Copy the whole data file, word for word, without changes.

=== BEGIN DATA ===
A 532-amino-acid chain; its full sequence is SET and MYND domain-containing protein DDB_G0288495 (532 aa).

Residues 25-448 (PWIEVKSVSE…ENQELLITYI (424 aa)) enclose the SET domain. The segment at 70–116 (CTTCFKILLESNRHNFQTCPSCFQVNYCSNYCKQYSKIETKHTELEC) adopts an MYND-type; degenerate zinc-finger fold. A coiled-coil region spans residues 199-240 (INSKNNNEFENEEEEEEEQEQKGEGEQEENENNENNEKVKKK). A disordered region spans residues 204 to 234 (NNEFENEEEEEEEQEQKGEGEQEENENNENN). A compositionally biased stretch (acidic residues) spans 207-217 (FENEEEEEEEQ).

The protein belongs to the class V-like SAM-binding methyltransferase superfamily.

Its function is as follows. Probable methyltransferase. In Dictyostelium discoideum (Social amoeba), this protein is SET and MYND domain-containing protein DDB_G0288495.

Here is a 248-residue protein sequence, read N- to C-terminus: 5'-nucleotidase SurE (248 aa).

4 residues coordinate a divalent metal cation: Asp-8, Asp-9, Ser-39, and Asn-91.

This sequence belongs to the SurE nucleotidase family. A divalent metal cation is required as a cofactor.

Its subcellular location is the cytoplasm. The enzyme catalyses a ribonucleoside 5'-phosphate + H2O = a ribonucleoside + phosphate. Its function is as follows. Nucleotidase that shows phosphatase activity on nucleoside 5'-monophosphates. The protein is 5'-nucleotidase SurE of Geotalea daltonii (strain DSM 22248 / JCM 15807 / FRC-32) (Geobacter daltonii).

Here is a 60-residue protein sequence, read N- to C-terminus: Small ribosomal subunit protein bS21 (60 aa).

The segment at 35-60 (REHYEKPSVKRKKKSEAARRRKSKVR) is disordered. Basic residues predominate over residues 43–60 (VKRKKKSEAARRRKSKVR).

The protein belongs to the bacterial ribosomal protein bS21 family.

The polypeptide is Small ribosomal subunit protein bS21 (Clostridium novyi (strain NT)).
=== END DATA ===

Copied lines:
A 532-amino-acid chain; its full sequence is SET and MYND domain-containing protein DDB_G0288495 (532 aa).

Residues 25-448 (PWIEVKSVSE…ENQELLITYI (424 aa)) enclose the SET domain. The segment at 70–116 (CTTCFKILLESNRHNFQTCPSCFQVNYCSNYCKQYSKIETKHTELEC) adopts an MYND-type; degenerate zinc-finger fold. A coiled-coil region spans residues 199-240 (INSKNNNEFENEEEEEEEQEQKGEGEQEENENNENNEKVKKK). A disordered region spans residues 204 to 234 (NNEFENEEEEEEEQEQKGEGEQEENENNENN). A compositionally biased stretch (acidic residues) spans 207-217 (FENEEEEEEEQ).

The protein belongs to the class V-like SAM-binding methyltransferase superfamily.

Its function is as follows. Probable methyltransferase. In Dictyostelium discoideum (Social amoeba), this protein is SET and MYND domain-containing protein DDB_G0288495.

Here is a 248-residue protein sequence, read N- to C-terminus: 5'-nucleotidase SurE (248 aa).

4 residues coordinate a divalent metal cation: Asp-8, Asp-9, Ser-39, and Asn-91.

This sequence belongs to the SurE nucleotidase family. A divalent metal cation is required as a cofactor.

Its subcellular location is the cytoplasm. The enzyme catalyses a ribonucleoside 5'-phosphate + H2O = a ribonucleoside + phosphate. Its function is as follows. Nucleotidase that shows phosphatase activity on nucleoside 5'-monophosphates. The protein is 5'-nucleotidase SurE of Geotalea daltonii (strain DSM 22248 / JCM 15807 / FRC-32) (Geobacter daltonii).

Here is a 60-residue protein sequence, read N- to C-terminus: Small ribosomal subunit protein bS21 (60 aa).

The segment at 35-60 (REHYEKPSVKRKKKSEAARRRKSKVR) is disordered. Basic residues predominate over residues 43–60 (VKRKKKSEAARRRKSKVR).

The protein belongs to the bacterial ribosomal protein bS21 family.

The polypeptide is Small ribosomal subunit protein bS21 (Clostridium novyi (strain NT)).